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A Master Class in Holiday Entertaining

Plan the perfect celebration with these seasonal secrets from the experts at The Ritz-Carlton.

Planning a crowd-pleasing menu. Selecting the perfect wine. Creating an Instagram-worthy centerpiece. Tap into expert advice from The Ritz-Carlton to make your next holiday gathering unforgettable.

The Special Events Expert

As director of meetings and special events at The Ritz-Carlton, Half Moon Bay, Tami Corday has planned many a dazzling celebration. Her secret? Overprepare, have a backup plan and then have fun — after all, the enjoyment of your guests is the most important measure of success.

Trick of the trade: “The best way to avoid stress is to plan, plan, plan. When hosting at home, I set everything up the day before, all the way down to placing serving dishes where they will go with a note on what I will serve in each. I emphasize my guests’ preferences for food and drink, pre-plan a playlist of music — and when people arrive and ask how they can help, I have an easy-but-helpful task ready.”

A lasting impression: “Music and aroma evoke sensory memories. Begin with nostalgic holiday tunes and decorate with fir branch garland dotted with cinnamon candles. Accent with framed photos of guests or dreamy winter scenes. Great lighting is a must — events should have a soft glow with uplighting in amber tones and plenty of candlelight. And a farewell gift always impresses. It could be as simple as your family’s holiday cookie recipe with a few wrapped to go or as luxurious as personalized robes with bubble bath.”

The holiday spirit: “Giving back to the community is so important at this time of the year. In lieu of a gift exchange, encourage guests to bring items to donate to a local homeless shelter. We recently worked on a corporate event where attendees teamed up to paint rocking horses for donation. The guests had a blast and the smiles on the children’s faces were priceless when they received them.”

The Wine Connoisseur

Sommelier Vincent Feraud, wine director of The Ritz-Carlton, Tysons Corner, says it’s easy to choose an expensive wine but much more difficult to find excellent wine at a great price. Here, he shares the essential bottles, glassware tips and a crowd-pleasing cocktail for any celebration.

Best holiday wines: For a red, “Gran Passione from Veneto, a blend of Corvina and Merlot, or Steindorfer, St Laurent from Austria, which is rich with a long finish and always receives a high score.” White? “Pinot Bianco from Elena Walch, a family-owned winery in Alto Adige. This is a concentrated wine with great acidity and a great price.” For sparkling, “Steininger Brut Sekt, from Austria. Why not Champagne? You can get many sparkling wines, which are made like Champagne and just as delicious with their own terroir nuances.”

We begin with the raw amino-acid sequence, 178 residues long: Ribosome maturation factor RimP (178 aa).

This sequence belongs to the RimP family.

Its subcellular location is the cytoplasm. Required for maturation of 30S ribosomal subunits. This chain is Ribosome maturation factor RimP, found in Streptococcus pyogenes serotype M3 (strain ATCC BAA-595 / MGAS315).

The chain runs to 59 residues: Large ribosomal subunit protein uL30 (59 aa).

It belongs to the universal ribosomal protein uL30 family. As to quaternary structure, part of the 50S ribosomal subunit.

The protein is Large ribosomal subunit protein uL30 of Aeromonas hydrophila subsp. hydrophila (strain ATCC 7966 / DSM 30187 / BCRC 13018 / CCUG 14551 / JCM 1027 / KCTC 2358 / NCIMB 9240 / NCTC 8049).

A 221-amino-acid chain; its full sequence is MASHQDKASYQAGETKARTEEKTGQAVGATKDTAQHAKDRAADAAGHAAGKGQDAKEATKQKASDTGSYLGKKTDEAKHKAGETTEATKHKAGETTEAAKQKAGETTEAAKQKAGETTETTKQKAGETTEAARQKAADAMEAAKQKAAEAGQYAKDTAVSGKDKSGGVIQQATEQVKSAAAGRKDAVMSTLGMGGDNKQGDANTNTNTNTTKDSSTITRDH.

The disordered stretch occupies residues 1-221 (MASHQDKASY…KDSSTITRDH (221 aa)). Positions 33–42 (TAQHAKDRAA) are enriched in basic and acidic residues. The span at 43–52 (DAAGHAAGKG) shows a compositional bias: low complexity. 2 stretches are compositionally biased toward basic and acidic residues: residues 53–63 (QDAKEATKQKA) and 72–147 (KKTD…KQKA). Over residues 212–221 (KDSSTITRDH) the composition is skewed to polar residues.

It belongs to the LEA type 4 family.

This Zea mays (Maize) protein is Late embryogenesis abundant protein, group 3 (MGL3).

Go-to glassware: “I use Burgundy glasses in the 18-ounce size — use thicker glassware to limit breakage. Bigger glasses make the wine taste and look better. Don’t pour more than 5 ounces, though. The rest of the space in the glass is for the wine to aerate from the fruit flavor expressed from it.”

Festive favorites: “My go-to app is a shellfish platter, paired with a high-acidity, lemony white wine from the Loire Valley such as Muscadet, Pouilly-Fumé or Sancerre, or a Pinot Bianco from Alto Adige. And a great cocktail at this time of year is warm or cold mulled red wine. Use equal parts red wine reduced with spices and Remy Martin Cognac 1758 — this cocktail is all about wine!”

The Floral Artist

Floral artist Donna Stain wows guests of Hotel Arts Barcelona with her show-stopping arrangements and botanical wizardry. With a penchant for uncomplicated designs in beautiful vessels, Stain believes in letting nature speak, gloriously, for itself.

Trends to try: “Tall, leafy branches such as pine, spruce, magnolia, holly and bountiful boughs of berries in large glass vases or ceramic pots, alone or dotted with a few berry-red blooms such as roses, amaryllis or anthuriums. I love a ‘look-what-I-gathered-from-the-garden’ approach. Or draw attention to the wonders of nature by choosing one variety of flower or branch, and amassing that in a vase or series of vases grouped together with a few stems of the chosen flora. I call it the ‘power-in-numbers’ approach. Try bunches of eucalyptus, which have a heady scent and icy-cold-looking green leaves.”

Consider the vase: “My philosophy is all about the union of the flower, foliage and vase. Together they create a composition, and the space around them is their frame. In the past at Hotel Arts, I filled large green urns with fragrant cascading branches of pine. The glass captured the sunshine, and the stems inside were magnified under the water. It was simple in design but glowed green from top to bottom.”

A stress-free tablescape: “A quick, festive setting for the dining table, cocktail table or mantelpiece could be as simple as a family of recycled jam and honey jars with the labels washed off, in a line or grouped together and filled with fresh water, sprouting branches of pine, holly branches and ilex (winter berry) interspersed with other jars with candles inside.”